This work on fasting is still in its early days, but it certainly aligns with positive adaptations in other physiological processes, such as physical effort. The Wingate test evaluates anaerobic power. In the test, a rider pedals a stationary bicycle loaded to 7.5 percent of their mass, and then pedals at full exertion for 30 seconds. This test is often perceived as physically draining and psychologically daunting. Researchers got quite excited at the effects of athletes performing six Wingates in a row, repeated three days a week. The result improved physiological function at a tenth of the training volume in a quarter of the time, compared with a more familiar 40- to 60-minute, moderate-intensity, steady-state effort . This program is an extreme instance of degree of discomfort mapped to accelerated adaptation, but it is not unique. Other examples of how we are wired to respond positively to discomfort challenges are abundant:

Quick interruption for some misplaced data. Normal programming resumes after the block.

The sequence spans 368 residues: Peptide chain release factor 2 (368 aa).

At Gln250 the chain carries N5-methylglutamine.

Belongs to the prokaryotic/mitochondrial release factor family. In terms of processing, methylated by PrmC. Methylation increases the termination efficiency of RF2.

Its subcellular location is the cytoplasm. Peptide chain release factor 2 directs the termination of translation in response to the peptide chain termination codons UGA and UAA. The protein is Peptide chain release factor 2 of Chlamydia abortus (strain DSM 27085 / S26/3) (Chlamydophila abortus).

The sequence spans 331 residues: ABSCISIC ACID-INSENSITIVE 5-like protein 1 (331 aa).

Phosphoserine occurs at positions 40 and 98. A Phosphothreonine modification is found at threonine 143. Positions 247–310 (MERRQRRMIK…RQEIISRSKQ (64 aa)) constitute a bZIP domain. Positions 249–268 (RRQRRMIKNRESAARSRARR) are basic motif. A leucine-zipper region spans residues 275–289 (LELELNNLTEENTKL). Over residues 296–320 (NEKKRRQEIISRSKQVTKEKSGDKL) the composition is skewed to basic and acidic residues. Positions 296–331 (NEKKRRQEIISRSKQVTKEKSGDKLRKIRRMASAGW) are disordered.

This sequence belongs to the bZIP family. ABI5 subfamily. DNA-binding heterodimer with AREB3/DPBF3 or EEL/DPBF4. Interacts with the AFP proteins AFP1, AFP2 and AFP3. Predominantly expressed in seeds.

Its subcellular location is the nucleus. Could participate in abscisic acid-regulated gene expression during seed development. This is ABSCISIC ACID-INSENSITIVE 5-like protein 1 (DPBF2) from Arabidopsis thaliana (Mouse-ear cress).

- Breath holding post-hyperventilation to the point of eliciting, and then managing, the panic response has been shown repeatedly to significantly improve immune response . Similarly, "intermittent hypoxia training" is being used to positive effect in areas from athletic performance, to cognitive-function improvement, to increasing insulin sentitivity in type 2-diabetic men.
- Both uncomfortable doses of heat  and cold  have distinct restorative properties.
- Muscular hypertrophy (growth) is associated with training to muscular fatigue (uncomfortable experience) where one cannot complete that next rep .
- Novel eccentric contractions from such effort (like slowly lowering oneself from a pull up) often induces "delayed onset muscle soreness" .
- In terms of cognitive performance, chronic challenging physical activity (where one feels one is doing hard work) is strongly correlated with improved cognitive performance .
- The concept of "deliberate practice"—of working on something that is not easy, that is in fact difficult, whether this is a challenging piece in a musical performance, or working through a math problem—is shown to be more productive in problem solving than hours of repetition of the familiar .